Helping Reduce the Impact of Brexit on your Supply Chain
Effective January 1st 2021 all shipments between the United Kingdom and the European Union require a customs process at origin and destination.
Heathrow Airport – Top Cargo Airport in the United Kingdom
Cargo is a major component of Heathrow Airport, one of the world’s leading airports, with around 1.5 million cubic tonnes of cargo, worth about £133 billion, travelling through the airport each year.
Heathrow is Britain’s global portal, connecting British exporters to global markets and making it easier for investors to travel to the UK. Heathrow Airport is Britain’s largest port in terms of value, handling over 30% of non-EU export goods each year.
In 2020, in the throes of the global pandemic, the number of cargo-only flights at Heathrow has surged to five times normal levels, with the airport prioritizing medical supplies as passenger travel slows down sharply.
Heathrow Airport is restyling itself as a “vital airbridge” for supplies and medical essentials during the coronavirus crisis.
Top Cargo ports in the United Kingdom
Grimsby and Immingham
Tees and Hartlepool
Top Commodities Exported from the UK (2018)
Crude Petroleum 5.7%
Gas Turbines 5.06%
Packaged Medicaments 4.17%
Source: OEC UK Profile
Top Commodities Imported to UK (2018)
Crude Petroleum 3.82%
Refined Petroleum 3.72%
Packaged Medicaments 2.6%
Source: OEC UK Profile
Top Tradelanes from the UK (UK is the origin point)
Top Tradelanes to the UK (UK is the destination)
Source: OEC UK Profile
International shipping guide to the UK | Shipa Freight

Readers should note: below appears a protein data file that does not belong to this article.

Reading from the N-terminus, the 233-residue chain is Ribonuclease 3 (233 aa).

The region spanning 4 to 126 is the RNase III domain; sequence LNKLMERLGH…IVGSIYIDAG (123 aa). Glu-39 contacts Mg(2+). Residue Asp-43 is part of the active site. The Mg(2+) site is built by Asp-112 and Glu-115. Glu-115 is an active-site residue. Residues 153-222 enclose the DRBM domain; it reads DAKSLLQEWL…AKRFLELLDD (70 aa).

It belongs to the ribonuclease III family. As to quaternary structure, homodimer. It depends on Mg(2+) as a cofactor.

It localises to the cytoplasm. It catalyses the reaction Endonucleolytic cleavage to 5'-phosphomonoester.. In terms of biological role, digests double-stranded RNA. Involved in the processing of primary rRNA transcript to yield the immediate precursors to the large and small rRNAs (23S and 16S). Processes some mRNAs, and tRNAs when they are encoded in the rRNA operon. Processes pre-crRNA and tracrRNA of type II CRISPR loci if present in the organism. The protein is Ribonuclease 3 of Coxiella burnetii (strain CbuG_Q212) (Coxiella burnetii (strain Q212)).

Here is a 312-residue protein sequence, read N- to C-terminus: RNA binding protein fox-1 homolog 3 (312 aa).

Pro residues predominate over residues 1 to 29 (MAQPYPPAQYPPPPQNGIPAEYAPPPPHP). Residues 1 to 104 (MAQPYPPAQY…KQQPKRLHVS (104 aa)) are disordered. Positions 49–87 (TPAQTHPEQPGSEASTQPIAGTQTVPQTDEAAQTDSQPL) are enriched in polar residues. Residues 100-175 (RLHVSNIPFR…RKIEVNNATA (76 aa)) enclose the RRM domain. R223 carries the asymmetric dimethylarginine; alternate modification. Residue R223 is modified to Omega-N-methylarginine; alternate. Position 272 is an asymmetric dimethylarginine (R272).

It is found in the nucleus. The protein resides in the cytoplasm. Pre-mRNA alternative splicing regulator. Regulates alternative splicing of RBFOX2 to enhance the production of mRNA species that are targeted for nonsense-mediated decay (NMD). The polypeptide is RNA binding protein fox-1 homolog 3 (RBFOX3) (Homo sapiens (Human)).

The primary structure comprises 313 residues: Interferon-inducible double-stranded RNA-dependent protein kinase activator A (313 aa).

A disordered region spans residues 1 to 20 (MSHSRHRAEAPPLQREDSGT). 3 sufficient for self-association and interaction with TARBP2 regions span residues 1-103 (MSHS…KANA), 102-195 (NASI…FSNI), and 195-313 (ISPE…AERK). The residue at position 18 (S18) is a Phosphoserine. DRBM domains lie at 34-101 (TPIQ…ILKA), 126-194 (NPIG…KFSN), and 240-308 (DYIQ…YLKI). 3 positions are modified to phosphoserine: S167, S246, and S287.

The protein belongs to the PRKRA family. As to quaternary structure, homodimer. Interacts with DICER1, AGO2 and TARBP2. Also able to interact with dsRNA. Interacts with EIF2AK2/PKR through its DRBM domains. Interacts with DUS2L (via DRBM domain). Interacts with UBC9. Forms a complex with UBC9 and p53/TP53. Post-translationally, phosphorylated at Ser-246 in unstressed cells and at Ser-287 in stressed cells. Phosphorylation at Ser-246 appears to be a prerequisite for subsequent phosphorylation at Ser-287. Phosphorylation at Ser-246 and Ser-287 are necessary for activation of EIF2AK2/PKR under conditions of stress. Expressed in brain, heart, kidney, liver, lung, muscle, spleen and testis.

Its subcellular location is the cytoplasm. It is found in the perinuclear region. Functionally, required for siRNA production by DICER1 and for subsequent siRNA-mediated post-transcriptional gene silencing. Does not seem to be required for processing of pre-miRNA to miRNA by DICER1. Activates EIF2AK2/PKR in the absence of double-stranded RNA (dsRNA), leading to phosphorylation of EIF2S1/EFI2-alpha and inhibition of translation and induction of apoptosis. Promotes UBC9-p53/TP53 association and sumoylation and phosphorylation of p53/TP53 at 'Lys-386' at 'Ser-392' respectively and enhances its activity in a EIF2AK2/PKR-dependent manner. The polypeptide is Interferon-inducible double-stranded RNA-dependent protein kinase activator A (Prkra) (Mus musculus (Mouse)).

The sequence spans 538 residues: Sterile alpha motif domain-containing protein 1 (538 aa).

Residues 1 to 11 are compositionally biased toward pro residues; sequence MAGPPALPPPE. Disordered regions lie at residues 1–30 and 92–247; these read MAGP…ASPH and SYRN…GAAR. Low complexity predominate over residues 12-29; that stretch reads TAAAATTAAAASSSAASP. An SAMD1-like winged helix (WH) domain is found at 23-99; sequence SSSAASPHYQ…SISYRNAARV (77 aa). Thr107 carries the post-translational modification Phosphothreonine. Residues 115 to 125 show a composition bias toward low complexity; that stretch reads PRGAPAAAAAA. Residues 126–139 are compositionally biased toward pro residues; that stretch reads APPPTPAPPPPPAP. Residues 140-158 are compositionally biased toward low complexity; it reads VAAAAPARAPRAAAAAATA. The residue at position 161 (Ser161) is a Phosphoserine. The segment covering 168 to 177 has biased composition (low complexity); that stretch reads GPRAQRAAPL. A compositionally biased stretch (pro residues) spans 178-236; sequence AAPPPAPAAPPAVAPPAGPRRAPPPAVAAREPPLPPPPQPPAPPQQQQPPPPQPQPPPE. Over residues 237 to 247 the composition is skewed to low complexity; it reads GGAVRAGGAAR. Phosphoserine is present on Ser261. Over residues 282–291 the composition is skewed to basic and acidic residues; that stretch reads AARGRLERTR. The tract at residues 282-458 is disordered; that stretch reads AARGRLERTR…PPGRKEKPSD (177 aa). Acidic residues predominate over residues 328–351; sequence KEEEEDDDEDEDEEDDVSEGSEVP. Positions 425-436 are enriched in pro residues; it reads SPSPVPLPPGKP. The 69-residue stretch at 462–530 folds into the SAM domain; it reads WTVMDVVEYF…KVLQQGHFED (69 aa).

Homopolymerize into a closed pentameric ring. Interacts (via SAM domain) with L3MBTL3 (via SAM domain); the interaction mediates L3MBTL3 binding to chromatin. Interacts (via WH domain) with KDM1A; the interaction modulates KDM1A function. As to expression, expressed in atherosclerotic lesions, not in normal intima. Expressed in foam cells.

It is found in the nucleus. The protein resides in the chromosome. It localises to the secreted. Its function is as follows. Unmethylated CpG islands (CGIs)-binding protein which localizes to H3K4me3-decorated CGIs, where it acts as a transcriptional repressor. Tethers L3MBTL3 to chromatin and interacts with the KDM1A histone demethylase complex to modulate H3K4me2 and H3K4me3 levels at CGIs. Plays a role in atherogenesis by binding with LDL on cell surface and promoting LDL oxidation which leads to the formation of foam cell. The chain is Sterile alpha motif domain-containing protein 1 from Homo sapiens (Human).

As an island nation, the United Kingdom relies on air and ocean freight more than many other countries may do. At Shipa Freight, we can offer competitive shipping rates to UK destinations from some 100 countries around the world.
Top Trends in Manufacturing
Manufacturing is a dominant industry in the United Kingdom. The East Midlands and West Midlands were the regions with the highest proportion of employees in manufacturing, as of 2017, while London had the lowest at 2.8%. As with all industries in the UK, the manufacturing sector is affected by the global coronavirus pandemic.
In 2018 manufacturing in the UK accounted for:
- 8% of jobs, 2.7 million in total
- £191 billion of economic output, or 10% of the UK total
- 42% of UK exports, worth £275 billion
- 65% (£16 billion) of UK research and development spending.
The top manufacturing sectors in the UK include: Aerospace industry in the United Kingdom, Automotive industry in the United Kingdom, and Pharmaceutical industry in the United Kingdom, along with food, drink, tobacco, paper, printing, publishing and textiles.
Shipping via Ocean Freight to the UK
Despite being surrounded by water, the UK does not have a great number of container ports. The two most important ports are Felixstowe in the East of England, and Southampton on the South coast of the country. The majority of trade lanes serving the UK involve one of these two ports.
The United Kingdom and the USA not only have a “special relationship” politically, but have traditionally enjoyed strong trading relationships. Many of the major carriers are involved in ocean freight shipping from the USA to UK ports. There is no shortage of companies willing to accommodate your shipments between the two nations.
Indeed, some of the most important ocean-freight trade lanes to the UK originate in the United States, as revealed by the following top-five list of busiest routes:
Savannah (Georgia) to Southampton Charleston (South Carolina) to Southampton Long Beach (California) to Southampton Antwerp (Belgium) to Southampton Antwerp (Belgium) to Felixstowe are the five connections busiest for freight in the United Kingdom
Longest and Shortest Transit Times
Ocean freight shipping from the USA to UK ports is a very popular tradelane, and is a healthy distance as well. But the longest ocean trade lane overall is the route connecting the United Kingdom with Australia.
The average time for a container vessel to travel between Sydney in Australia and the Scottish port of Grangemouth is about 45 days.